As companies grow, this sort of constant collaboration naturally becomes more difficult. The one-room office turns into a one-floor office, with programmers, marketers, account reps, and others each relegated to their own areas. The group is still small enough for socializing but too big for constant communication. But still, help is only a few feet away, with collaboration not only possible but encouraged.
The real problems with inter-departmental collaboration occur when mid-size agencies begin to more closely resemble much larger competitors like Publicis and Omnicom, or the megacorp they would have become if their merger had not failed. Since the agreement fell through two months ago, hindsight has allowed analysts and industry insiders to look at all of the reasons the deal itself didn’t work out (pride and semantics), but there’s been little discussion about how the two companies’ structures, when combined, would likely have hindered the very change they sought to implement across the industry.
Any organization of that size tends to move at a glacial pace when compared with smaller, more agile companies in the same industry. And yet we bow before the titans of the business, ignoring the fact that agility leads smaller competitors to be better suited for a lot of advertising work, largely because they are far more able to adopt new technologies and strategies. Chief among those, in my opinion, is programmatic buying.
It’s true that the combined powers of Publicis and Omnicom would have meant the consolidation of massive amounts of data — data that theoretically would be useful for programmatic purchasing. But what good is that data, if it is stored in disparate chunks across several departments in several physical locations, owned by teams that do not communicate with one another?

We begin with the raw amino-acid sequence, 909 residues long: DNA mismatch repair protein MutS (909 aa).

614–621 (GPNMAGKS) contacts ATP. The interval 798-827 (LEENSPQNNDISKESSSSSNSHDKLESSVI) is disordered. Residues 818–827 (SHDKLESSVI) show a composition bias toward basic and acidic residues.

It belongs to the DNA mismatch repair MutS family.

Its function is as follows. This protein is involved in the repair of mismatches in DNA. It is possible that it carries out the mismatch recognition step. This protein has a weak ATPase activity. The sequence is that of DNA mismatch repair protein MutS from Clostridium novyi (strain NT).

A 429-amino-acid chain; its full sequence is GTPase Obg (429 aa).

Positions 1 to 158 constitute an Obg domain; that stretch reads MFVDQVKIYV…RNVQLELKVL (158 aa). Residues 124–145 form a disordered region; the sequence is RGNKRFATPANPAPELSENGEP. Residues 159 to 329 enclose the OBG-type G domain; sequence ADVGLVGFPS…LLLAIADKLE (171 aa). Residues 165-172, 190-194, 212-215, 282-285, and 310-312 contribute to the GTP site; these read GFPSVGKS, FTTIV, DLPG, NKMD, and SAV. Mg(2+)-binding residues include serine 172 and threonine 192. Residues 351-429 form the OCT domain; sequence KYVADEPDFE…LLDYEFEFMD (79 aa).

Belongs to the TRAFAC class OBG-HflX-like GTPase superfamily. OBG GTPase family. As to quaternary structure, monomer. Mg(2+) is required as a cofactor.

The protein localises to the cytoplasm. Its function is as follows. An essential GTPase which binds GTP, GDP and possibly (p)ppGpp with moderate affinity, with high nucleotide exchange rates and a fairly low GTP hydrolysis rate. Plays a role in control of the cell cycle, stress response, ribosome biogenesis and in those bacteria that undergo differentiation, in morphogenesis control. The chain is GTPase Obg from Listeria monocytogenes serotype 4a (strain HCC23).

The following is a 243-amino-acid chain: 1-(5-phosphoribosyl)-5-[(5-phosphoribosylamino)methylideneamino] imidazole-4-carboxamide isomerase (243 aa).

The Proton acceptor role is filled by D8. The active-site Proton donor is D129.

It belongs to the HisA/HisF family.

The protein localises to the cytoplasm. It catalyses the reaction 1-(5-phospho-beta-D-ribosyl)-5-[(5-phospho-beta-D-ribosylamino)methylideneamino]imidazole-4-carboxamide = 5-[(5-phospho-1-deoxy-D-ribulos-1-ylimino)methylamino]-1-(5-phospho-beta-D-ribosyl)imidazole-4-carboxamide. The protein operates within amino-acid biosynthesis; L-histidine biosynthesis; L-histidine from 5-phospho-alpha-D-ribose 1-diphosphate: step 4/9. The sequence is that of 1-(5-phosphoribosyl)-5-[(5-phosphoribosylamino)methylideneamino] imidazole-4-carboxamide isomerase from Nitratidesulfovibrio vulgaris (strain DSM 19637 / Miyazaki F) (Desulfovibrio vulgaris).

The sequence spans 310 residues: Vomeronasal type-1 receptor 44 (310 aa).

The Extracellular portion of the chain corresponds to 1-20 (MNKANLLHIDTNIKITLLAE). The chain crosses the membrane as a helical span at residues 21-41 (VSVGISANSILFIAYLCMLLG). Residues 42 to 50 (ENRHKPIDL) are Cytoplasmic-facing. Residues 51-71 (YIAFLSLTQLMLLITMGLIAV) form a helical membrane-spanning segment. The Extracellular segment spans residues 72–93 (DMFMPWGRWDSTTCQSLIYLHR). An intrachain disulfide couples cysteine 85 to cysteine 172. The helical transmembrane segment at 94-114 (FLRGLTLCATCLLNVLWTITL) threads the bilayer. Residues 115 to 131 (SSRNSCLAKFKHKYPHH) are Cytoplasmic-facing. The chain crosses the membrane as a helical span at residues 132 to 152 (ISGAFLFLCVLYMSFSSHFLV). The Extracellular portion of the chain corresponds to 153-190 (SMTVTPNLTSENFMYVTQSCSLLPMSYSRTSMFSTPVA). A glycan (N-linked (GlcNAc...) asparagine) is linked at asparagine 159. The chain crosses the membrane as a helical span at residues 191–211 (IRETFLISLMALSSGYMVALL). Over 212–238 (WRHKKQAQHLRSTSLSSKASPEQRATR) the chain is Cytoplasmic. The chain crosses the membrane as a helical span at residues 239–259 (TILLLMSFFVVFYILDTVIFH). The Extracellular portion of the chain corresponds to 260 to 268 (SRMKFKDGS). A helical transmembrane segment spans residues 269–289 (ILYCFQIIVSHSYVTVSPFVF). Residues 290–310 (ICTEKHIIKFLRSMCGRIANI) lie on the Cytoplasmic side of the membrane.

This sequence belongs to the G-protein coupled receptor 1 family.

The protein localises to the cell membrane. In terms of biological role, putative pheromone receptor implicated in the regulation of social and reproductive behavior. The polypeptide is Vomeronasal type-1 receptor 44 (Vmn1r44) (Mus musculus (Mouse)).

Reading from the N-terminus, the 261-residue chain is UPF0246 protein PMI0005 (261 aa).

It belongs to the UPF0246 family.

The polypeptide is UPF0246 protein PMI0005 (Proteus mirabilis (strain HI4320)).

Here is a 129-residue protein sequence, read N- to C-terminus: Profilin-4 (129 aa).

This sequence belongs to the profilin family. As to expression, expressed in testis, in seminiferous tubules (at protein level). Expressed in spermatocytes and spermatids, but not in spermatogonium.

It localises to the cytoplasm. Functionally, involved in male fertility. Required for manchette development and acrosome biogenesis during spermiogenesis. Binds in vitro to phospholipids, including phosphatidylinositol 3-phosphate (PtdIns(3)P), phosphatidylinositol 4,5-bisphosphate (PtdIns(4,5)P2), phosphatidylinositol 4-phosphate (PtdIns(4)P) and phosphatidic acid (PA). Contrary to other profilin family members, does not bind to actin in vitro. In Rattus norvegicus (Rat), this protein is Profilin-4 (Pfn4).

Silos are the enemy of modern marketing. They allow for verticalized specialization, but destroy the spirit of collaboration, making sharing nearly impossible. And if you can’t share insights and analysis efficiently across teams, you can’t get the full spectrum of data needed to enable and execute smart programmatic campaigns. So instead of focusing on the kind of size that makes silos possible, then, we need to focus on smarts.
Some of the best agencies working in programmatic buying have fewer than 30 people on their team. But each of those 30 people has a very specific intelligence to bring to the team. By working together, Jon the creative and Jane the account rep and Kyle the buyer can devise, design, and deploy a campaign that is far more effective than anything produced via silos, and that campaign can be better targeted and yield stronger results for their clients and partners.
Programmatic, contrary to what people believe, does not happen automatically, as if by magic. It happens because the right teams of people come together with good analysis of extensive and relevant data and use technology to bring that insight to life across the digital media ecosystem at scale.
It would have been very difficult for Publicis-Omnicom to become a leader in programmatic. While there were many reasons hindsight tells us the deal was destined to collapse, I think its biggest failure was in something nobody seemed to think was a problem: at that size, they would never have been able to innovate and adapt with the speed and agility required in this day and age. In the age of data, programmatic, and technology, we have seen time and again that bigger is not better.